render_scene(&scene, width, height, &mut backbuffer);
// write out the result to the local file system
save_png_file(width, height, &backbuffer);

Anatomy of a Linux process

Let’s look at what a process on Linux (the OS telefork works on) looks like:

Anatomy of a process diagram

So we can make a basic telefork implementation by just figuring out how to recreate the memory mappings and main thread registers. This should handle simple programs that mostly do computation without interacting with OS resources like files (in a way that needs to be teleported, opening a file on one system and closing it before calling telefork is fine).

How to telefork a process

I wasn’t the first to think of the possibility of recreating a process on another machine. I emailed @rocallahan, the author of the rr record and replay debugger to ask some questions since rr does some very similar things to what I wanted to do. He let me know of the existence of CRIU, which is an existing system that can stream a Linux process to a different system, designed for live migrating containers between hosts. CRIU supports restoring all sorts of file descriptors and other state, however the code was really complex and used lots of syscalls that required special kernel builds or root permissions. Linked from the CRIU wiki page I found DMTCP which was built for snapshotting distributed supercomputer jobs so they could be restarted later, and it had easier to follow code.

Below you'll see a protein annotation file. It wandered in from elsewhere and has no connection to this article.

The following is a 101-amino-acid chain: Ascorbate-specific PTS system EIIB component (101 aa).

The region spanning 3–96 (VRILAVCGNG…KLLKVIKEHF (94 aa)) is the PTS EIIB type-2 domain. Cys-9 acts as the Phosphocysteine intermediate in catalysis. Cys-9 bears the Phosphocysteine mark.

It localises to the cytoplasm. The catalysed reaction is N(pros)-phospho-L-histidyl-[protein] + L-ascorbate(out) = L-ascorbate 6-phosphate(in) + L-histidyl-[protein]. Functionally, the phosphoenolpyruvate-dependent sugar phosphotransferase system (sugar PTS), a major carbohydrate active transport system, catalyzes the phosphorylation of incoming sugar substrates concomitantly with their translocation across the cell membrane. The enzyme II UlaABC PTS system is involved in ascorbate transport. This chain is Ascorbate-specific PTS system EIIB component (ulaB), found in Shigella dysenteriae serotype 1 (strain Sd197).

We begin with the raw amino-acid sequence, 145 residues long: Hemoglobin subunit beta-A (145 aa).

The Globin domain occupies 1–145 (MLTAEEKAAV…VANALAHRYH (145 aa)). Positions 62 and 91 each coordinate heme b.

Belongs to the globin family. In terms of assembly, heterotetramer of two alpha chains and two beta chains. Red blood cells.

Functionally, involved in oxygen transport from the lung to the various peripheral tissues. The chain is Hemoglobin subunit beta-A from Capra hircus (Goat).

These didn’t dissuade me from trying to implement my own system since they’re super complex and require special runners and infrastructure, and I wanted to show how simple a basic teleport can be and make it just a library call. So I read pieces of source code from rr, CRIU, DMTCP, and some ptrace examples, and put together my own telefork procedure. My method works in its own way that’s a hodgepodge of different techniques.

In order to teleport a process, there’s both work that needs to be done in the source process which calls telefork, and at the call to the function which receives a streamed process on the server and recreates it from the stream (telepad). These can happen concurrently, but it’s also possible to do all the serializing before loading, for example by dumping to a file then loading later.

Below is a simplified overview of both processes, if you want to know exactly how everything happens I encourage you to read the source. It’s heavily commented, all in one file, and ordered so you can read it top to bottom to understand how everything works.

Sending a process using telefork

The telefork function is given a writeable stream over which it sends all the state of its process.

  1. Fork the process into a frozen child. It can be hard for a process to inspect its own state since as it inspects the state things like the stack and registers change. We can avoid this by using a normal Unix fork and then have the child stop itself so we can inspect it.
  2. Inspect the memory mappings. This can be done by parsing /proc/<pid>/maps to find out where all the memory maps are. I used the proc_maps crate for this.